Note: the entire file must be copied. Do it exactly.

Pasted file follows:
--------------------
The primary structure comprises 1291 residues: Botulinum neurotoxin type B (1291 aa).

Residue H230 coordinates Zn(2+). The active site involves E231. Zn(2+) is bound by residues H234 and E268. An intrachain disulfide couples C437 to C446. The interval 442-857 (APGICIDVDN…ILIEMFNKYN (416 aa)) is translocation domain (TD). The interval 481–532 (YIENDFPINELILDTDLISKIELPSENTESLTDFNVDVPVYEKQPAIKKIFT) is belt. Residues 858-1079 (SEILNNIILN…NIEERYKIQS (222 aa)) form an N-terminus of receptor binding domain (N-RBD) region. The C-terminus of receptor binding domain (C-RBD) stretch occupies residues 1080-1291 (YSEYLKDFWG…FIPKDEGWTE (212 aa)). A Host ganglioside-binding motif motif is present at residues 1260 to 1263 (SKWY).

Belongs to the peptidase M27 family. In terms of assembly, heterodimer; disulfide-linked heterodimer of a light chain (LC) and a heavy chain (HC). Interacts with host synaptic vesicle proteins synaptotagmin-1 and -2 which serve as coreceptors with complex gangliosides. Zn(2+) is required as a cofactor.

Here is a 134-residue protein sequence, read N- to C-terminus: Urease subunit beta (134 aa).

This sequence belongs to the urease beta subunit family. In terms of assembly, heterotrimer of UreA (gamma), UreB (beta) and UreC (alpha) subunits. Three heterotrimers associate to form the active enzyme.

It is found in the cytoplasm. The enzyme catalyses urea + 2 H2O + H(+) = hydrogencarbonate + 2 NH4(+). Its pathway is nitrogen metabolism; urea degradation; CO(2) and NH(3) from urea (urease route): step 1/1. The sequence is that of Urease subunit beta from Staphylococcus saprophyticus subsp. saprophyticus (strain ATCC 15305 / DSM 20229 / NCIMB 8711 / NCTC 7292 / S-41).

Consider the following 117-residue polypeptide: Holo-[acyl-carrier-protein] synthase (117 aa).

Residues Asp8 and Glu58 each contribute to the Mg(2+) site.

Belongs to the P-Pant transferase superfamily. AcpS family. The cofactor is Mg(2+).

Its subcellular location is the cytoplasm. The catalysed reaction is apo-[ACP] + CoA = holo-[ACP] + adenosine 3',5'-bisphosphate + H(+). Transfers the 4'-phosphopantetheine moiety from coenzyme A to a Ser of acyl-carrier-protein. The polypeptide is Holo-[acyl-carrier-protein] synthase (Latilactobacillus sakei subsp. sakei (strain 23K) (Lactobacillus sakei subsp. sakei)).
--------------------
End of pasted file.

The primary structure comprises 1291 residues: Botulinum neurotoxin type B (1291 aa).

Residue H230 coordinates Zn(2+). The active site involves E231. Zn(2+) is bound by residues H234 and E268. An intrachain disulfide couples C437 to C446. The interval 442-857 (APGICIDVDN…ILIEMFNKYN (416 aa)) is translocation domain (TD). The interval 481–532 (YIENDFPINELILDTDLISKIELPSENTESLTDFNVDVPVYEKQPAIKKIFT) is belt. Residues 858-1079 (SEILNNIILN…NIEERYKIQS (222 aa)) form an N-terminus of receptor binding domain (N-RBD) region. The C-terminus of receptor binding domain (C-RBD) stretch occupies residues 1080-1291 (YSEYLKDFWG…FIPKDEGWTE (212 aa)). A Host ganglioside-binding motif motif is present at residues 1260 to 1263 (SKWY).

Belongs to the peptidase M27 family. In terms of assembly, heterodimer; disulfide-linked heterodimer of a light chain (LC) and a heavy chain (HC). Interacts with host synaptic vesicle proteins synaptotagmin-1 and -2 which serve as coreceptors with complex gangliosides. Zn(2+) is required as a cofactor.

Here is a 134-residue protein sequence, read N- to C-terminus: Urease subunit beta (134 aa).

This sequence belongs to the urease beta subunit family. In terms of assembly, heterotrimer of UreA (gamma), UreB (beta) and UreC (alpha) subunits. Three heterotrimers associate to form the active enzyme.

It is found in the cytoplasm. The enzyme catalyses urea + 2 H2O + H(+) = hydrogencarbonate + 2 NH4(+). Its pathway is nitrogen metabolism; urea degradation; CO(2) and NH(3) from urea (urease route): step 1/1. The sequence is that of Urease subunit beta from Staphylococcus saprophyticus subsp. saprophyticus (strain ATCC 15305 / DSM 20229 / NCIMB 8711 / NCTC 7292 / S-41).

Consider the following 117-residue polypeptide: Holo-[acyl-carrier-protein] synthase (117 aa).

Residues Asp8 and Glu58 each contribute to the Mg(2+) site.

Belongs to the P-Pant transferase superfamily. AcpS family. The cofactor is Mg(2+).

Its subcellular location is the cytoplasm. The catalysed reaction is apo-[ACP] + CoA = holo-[ACP] + adenosine 3',5'-bisphosphate + H(+). Transfers the 4'-phosphopantetheine moiety from coenzyme A to a Ser of acyl-carrier-protein. The polypeptide is Holo-[acyl-carrier-protein] synthase (Latilactobacillus sakei subsp. sakei (strain 23K) (Lactobacillus sakei subsp. sakei)).